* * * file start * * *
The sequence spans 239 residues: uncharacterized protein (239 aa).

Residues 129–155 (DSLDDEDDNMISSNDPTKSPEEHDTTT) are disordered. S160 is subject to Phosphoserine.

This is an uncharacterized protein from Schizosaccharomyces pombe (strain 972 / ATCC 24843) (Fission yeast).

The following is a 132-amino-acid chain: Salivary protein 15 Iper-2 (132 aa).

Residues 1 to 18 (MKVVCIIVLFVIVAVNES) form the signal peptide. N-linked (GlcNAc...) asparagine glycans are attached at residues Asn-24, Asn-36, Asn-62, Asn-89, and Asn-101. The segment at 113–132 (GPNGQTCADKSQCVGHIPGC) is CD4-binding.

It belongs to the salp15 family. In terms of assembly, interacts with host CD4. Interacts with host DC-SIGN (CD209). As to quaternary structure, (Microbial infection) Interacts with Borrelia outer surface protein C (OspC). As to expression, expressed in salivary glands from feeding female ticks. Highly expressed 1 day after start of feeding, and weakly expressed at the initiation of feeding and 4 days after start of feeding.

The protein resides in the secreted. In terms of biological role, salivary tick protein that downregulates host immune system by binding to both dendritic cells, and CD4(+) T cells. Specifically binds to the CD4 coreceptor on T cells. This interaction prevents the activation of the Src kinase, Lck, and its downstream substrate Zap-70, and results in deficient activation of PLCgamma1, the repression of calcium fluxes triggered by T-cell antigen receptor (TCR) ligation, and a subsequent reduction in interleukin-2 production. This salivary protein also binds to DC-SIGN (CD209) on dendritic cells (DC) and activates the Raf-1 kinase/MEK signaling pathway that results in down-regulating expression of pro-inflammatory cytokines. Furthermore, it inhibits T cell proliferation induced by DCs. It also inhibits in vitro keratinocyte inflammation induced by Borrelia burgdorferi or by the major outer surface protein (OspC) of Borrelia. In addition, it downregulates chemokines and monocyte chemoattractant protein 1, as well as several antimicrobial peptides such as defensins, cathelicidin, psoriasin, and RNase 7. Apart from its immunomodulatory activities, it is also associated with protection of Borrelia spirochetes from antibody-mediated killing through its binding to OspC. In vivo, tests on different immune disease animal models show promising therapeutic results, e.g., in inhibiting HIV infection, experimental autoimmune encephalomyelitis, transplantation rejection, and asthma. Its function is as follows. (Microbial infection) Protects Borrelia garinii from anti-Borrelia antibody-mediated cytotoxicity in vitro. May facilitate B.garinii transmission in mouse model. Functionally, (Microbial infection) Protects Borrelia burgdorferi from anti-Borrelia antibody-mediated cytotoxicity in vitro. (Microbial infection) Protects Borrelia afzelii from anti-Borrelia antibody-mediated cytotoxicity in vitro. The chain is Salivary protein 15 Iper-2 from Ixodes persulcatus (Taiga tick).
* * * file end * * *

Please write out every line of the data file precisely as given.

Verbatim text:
The sequence spans 239 residues: uncharacterized protein (239 aa).

Residues 129–155 (DSLDDEDDNMISSNDPTKSPEEHDTTT) are disordered. S160 is subject to Phosphoserine.

This is an uncharacterized protein from Schizosaccharomyces pombe (strain 972 / ATCC 24843) (Fission yeast).

The following is a 132-amino-acid chain: Salivary protein 15 Iper-2 (132 aa).

Residues 1 to 18 (MKVVCIIVLFVIVAVNES) form the signal peptide. N-linked (GlcNAc...) asparagine glycans are attached at residues Asn-24, Asn-36, Asn-62, Asn-89, and Asn-101. The segment at 113–132 (GPNGQTCADKSQCVGHIPGC) is CD4-binding.

It belongs to the salp15 family. In terms of assembly, interacts with host CD4. Interacts with host DC-SIGN (CD209). As to quaternary structure, (Microbial infection) Interacts with Borrelia outer surface protein C (OspC). As to expression, expressed in salivary glands from feeding female ticks. Highly expressed 1 day after start of feeding, and weakly expressed at the initiation of feeding and 4 days after start of feeding.

The protein resides in the secreted. In terms of biological role, salivary tick protein that downregulates host immune system by binding to both dendritic cells, and CD4(+) T cells. Specifically binds to the CD4 coreceptor on T cells. This interaction prevents the activation of the Src kinase, Lck, and its downstream substrate Zap-70, and results in deficient activation of PLCgamma1, the repression of calcium fluxes triggered by T-cell antigen receptor (TCR) ligation, and a subsequent reduction in interleukin-2 production. This salivary protein also binds to DC-SIGN (CD209) on dendritic cells (DC) and activates the Raf-1 kinase/MEK signaling pathway that results in down-regulating expression of pro-inflammatory cytokines. Furthermore, it inhibits T cell proliferation induced by DCs. It also inhibits in vitro keratinocyte inflammation induced by Borrelia burgdorferi or by the major outer surface protein (OspC) of Borrelia. In addition, it downregulates chemokines and monocyte chemoattractant protein 1, as well as several antimicrobial peptides such as defensins, cathelicidin, psoriasin, and RNase 7. Apart from its immunomodulatory activities, it is also associated with protection of Borrelia spirochetes from antibody-mediated killing through its binding to OspC. In vivo, tests on different immune disease animal models show promising therapeutic results, e.g., in inhibiting HIV infection, experimental autoimmune encephalomyelitis, transplantation rejection, and asthma. Its function is as follows. (Microbial infection) Protects Borrelia garinii from anti-Borrelia antibody-mediated cytotoxicity in vitro. May facilitate B.garinii transmission in mouse model. Functionally, (Microbial infection) Protects Borrelia burgdorferi from anti-Borrelia antibody-mediated cytotoxicity in vitro. (Microbial infection) Protects Borrelia afzelii from anti-Borrelia antibody-mediated cytotoxicity in vitro. The chain is Salivary protein 15 Iper-2 from Ixodes persulcatus (Taiga tick).